Denver District Court Ruling Affirms Hospital Provider Fee Does Not Violate TABOR

FOR IMMEDIATE RELEASE

March 6, 2019

Media Contact:
Marc Williams
303-866-3144

Denver, CO – Today, the Denver District Court ruled that a Colorado Medicaid funding mechanism – which brought in more than $4.6 billion to Colorado – is legal and does not violate Colorado’s Taxpayers Bill of Rights (TABOR). In finding in favor of the Department of Health Care Policy and Financing (the Department) and the Colorado Department of the Treasury, the Court ruled the original Hospital Provider Fee (HPF) and the subsequent Healthcare Affordability and Sustainability Fee (HASF) are “…fees, and not taxes, and therefore are not subject to TABOR.” The ruling goes on to say that Senate Bill 17-267, which created the HASF, “…does not violate the single subject requirement of…the Colorado Constitution.”

The Court ruled that the HPF and HASF Programs do not violate TABOR and denied the plaintiff’s Motion for Summary Judgement “…in its entirety.”

“With this ruling, Medicaid is able to pay higher reimbursements to hospitals, which is especially important to rural hospitals,” said Kim Bimestefer, executive director for the Department. “The second thing it does is continue funding both the Medicaid and CHP+ expansions which helped lower the uninsured rate to 6.5%. Just those two things – lower uninsured rate and increased hospital reimbursements – are powerful drivers of the economy while allowing us to take care of people who need it most.”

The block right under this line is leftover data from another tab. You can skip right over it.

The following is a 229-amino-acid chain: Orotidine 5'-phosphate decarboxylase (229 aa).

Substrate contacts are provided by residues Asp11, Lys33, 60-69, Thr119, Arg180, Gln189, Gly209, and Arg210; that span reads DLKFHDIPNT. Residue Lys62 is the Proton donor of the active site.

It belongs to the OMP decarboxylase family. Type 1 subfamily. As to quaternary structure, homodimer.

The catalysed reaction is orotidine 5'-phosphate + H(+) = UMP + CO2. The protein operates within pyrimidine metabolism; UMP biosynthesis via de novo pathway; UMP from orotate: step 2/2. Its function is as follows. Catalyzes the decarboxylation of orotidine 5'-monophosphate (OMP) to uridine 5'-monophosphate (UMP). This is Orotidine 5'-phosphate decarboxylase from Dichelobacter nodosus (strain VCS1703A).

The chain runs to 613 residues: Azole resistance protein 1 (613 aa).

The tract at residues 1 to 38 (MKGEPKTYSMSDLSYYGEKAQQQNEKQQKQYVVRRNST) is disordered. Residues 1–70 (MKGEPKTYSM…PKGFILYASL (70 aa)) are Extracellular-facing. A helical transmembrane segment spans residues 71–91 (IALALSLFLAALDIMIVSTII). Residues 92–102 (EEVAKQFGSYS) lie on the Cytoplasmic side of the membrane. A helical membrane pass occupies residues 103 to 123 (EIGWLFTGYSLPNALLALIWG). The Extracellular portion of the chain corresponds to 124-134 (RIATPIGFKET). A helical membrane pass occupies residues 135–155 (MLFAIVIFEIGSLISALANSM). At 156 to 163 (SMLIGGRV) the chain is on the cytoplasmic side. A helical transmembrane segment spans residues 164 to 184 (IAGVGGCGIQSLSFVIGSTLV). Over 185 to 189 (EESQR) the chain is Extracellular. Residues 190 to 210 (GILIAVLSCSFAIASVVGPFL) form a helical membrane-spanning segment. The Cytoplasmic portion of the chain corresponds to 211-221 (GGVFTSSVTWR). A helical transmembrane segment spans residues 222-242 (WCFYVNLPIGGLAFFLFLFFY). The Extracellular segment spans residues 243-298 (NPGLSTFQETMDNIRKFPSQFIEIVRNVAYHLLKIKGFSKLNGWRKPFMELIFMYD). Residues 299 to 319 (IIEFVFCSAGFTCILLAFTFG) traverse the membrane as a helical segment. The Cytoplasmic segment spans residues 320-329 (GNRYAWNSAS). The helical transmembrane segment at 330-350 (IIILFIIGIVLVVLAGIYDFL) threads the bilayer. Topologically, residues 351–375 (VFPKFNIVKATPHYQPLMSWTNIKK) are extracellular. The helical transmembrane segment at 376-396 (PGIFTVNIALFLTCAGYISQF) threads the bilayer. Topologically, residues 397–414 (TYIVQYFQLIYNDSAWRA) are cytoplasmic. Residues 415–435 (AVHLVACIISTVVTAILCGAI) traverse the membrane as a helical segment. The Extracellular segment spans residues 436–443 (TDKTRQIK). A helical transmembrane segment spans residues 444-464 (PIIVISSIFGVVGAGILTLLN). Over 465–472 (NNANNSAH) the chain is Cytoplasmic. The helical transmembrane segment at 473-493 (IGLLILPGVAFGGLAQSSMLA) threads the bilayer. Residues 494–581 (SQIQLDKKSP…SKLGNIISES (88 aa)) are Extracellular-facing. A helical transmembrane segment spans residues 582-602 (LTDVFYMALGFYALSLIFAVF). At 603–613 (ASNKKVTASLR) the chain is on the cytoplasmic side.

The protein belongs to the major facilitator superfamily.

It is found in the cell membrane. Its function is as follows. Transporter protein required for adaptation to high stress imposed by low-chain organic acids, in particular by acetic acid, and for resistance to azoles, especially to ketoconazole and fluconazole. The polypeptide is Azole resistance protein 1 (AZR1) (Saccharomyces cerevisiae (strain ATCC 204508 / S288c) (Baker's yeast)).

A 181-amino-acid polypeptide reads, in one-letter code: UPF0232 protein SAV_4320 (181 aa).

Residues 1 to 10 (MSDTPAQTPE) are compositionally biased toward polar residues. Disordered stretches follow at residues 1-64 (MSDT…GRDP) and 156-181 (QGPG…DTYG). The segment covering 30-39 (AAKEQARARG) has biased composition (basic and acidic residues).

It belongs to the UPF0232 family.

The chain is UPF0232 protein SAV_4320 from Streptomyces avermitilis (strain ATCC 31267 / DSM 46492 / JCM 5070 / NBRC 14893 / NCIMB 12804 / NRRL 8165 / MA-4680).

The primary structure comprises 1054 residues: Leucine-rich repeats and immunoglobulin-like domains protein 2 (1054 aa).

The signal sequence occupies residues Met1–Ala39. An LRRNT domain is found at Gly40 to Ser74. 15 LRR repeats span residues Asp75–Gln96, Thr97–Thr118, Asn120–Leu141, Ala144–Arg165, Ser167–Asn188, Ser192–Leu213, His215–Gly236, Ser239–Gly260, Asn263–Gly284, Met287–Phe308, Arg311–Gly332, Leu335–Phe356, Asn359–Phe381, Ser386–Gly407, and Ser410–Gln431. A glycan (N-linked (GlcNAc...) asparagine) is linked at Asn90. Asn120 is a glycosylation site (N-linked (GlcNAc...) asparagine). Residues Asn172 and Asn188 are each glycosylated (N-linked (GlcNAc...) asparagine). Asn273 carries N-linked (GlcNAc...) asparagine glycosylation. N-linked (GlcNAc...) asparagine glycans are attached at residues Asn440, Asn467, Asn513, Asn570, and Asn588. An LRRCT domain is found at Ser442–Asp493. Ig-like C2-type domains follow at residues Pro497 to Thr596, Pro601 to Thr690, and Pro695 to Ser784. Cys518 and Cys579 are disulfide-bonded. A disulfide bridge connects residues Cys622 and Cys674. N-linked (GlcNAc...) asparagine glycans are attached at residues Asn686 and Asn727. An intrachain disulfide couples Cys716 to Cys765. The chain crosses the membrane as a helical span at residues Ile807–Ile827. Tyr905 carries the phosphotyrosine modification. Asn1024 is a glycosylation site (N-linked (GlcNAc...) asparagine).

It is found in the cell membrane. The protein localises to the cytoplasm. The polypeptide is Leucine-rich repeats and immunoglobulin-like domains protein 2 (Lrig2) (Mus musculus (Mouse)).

“Senate Bill 17-267 was a critical step towards supporting the sustainability of rural Colorado,” said State Treasurer Dave Young. “I am pleased to learn that the court affirmed the legislature’s intent of improving the lives of Coloradans across the state.”

In 2009, the Colorado legislature enacted House Bill 09-1293, which created the HPF Program administered by the Department. Under the HPF Program, the Department collected fees from Colorado hospitals, which were matched by federal dollars and then redistributed to Colorado hospitals. The HPF Program increased payments to hospitals, allowed Colorado to expand coverage to more kids and pregnant women in Child Health Plan Plus (CHP+), funded Medicaid Buy-In programs for kids and for working adults with disabilities, funded continuous eligibility for kids and funded the Medicaid expansion under the Affordable Care Act. These coverage expansions allowed more than 450,000 Coloradans to gain access to health coverage helping reduce Colorado’s uninsured rate to historically low levels.

Legislators enacted Senate Bill 17-267 which created the Colorado Healthcare Affordability and Sustainability Enterprise (CHASE) and the HASF, also ending the HPF Program. Because CHASE is an enterprise, revenues from the HASF do not count against TABOR spending limitations or the excess state revenues cap.


About the Colorado Department of Health Care Policy and Financing: The Department administers Health First Colorado (Colorado’s Medicaid Program), Child Health Plan Plus and other programs for Coloradans who qualify. For more information about the Department, please visit Colorado.gov/hcpf.

###